7. ^ Staff report (February 4, 2015). "KCBD tower struck by small plane, power out at station". KCBD.com. Raycom Media. Retrieved February 5, 2015.
  8. ^ "KCBD broadcasting from alternate location tonight at 10; available on Suddenlink". KCBD.com. Raycom Media. Retrieved February 5, 2015.
  9. ^ Miller, Mark K. (June 25, 2018). "Gray To Buy Raycom For $3.6 Billion". TVNewsCheck. NewsCheckMedia. Retrieved June 25, 2018.
  10. ^ "GRAY AND RAYCOM TO COMBINE IN A $3.6 BILLION TRANSACTION". Raycom Media (Press release). June 25, 2018. Archived from the original on June 25, 2018. Retrieved July 31, 2018.
  11. ^ John Eggerton (June 25, 2018). "Gray Buying Raycom for $3.6B". Broadcasting & Cable. NewBay Media.
  12. ^ Dade Hayes (June 25, 2018). "Gray Acquiring Raycom For $3.65B, Forming No. 3 Local TV Group". Deadline Hollywood. Penske Media Corporation.
  13. ^ "FCC OK with Gray/Raycom Merger", Broadcasting & Cable, December 20, 2018, Retrieved December 20, 2018.
  14. ^ "Gray Closes On $3.6 Billion Raycom Merger". TVNewsCheck. NewsCheckMedia. January 2, 2019. Retrieved January 3, 2019.
  15. ^ "Gray Completes Acquisition of Raycom Media and Related Transactions", Gray Television, January 2, 2019, Retrieved January 2, 2019.
  16. ^ "Karin & Abner look back over 30 years with CMN".
  17. ^ Consult, among others, University Daily (TTU)issues from September 1989 through December 1991 (swco-ir.tdl.org → Newspapers → University Daily). Compare with UD issues from January–May 1989. See also, for example, Lockney (TX) Beacon, December 11, 1986, 7 (swco-ir.tdl.org → Newspapers → Lockney Beacon).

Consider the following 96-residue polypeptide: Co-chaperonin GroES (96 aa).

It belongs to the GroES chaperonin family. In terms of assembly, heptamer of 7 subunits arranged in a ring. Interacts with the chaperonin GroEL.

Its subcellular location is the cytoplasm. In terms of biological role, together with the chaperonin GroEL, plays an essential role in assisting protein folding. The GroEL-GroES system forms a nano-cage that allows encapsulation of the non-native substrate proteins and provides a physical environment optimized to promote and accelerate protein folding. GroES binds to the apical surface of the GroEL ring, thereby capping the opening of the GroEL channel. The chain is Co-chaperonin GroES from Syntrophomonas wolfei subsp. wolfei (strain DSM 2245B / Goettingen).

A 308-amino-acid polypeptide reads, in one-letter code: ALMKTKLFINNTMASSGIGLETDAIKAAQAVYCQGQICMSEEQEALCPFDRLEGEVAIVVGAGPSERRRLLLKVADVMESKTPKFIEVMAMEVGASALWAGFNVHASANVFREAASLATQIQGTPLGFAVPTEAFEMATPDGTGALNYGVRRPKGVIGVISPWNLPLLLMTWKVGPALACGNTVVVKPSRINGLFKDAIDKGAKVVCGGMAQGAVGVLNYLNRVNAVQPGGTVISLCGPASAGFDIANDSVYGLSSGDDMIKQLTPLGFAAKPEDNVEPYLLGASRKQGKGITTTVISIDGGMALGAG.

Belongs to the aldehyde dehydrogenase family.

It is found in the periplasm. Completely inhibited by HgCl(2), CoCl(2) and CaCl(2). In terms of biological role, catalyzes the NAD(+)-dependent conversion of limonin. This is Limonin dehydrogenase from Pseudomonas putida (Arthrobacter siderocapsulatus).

18. ^ "Goodbye Sharon". YouTube. Archived from the original on December 5, 2021.
  19. ^ "Sharon Maines - KCBD NewsChannel 11 Lubbock". Archived from the original on April 20, 2016. Retrieved April 10, 2016.
  20. ^ "Bryan Mudd". June 12, 2019.
  21. ^ http://www.texastech.com/sponsorship/radio-bios.html[permanent dead link]
  22. ^ "John Robison".
  23. ^ One example of the program's promotion in newspapers can be found in the Muleshoe {TX} Journal, January 3, 1991, p. 4 (https://swco-ir.tdl.org/handle/10605/269121). Another is the Southwest Digest (Lubbock, TX), October 6, 1994, p. 4 (https://swco-ir.tdl.org/handle/10605/4351).
  24. ^ RabbitEars TV Query for KCBD
  25. ^ "KCBD to Delay Big Switch Until June 12, 2009 - KCBD NewsChannel 11 Lubbock". Archived from the original on March 4, 2012. Retrieved December 26, 2010.
  26. ^ "DTV Tentative Channel Designations for the First and the Second Rounds" (PDF). Archived from the original (PDF) on August 29, 2013. Retrieved March 24, 2012.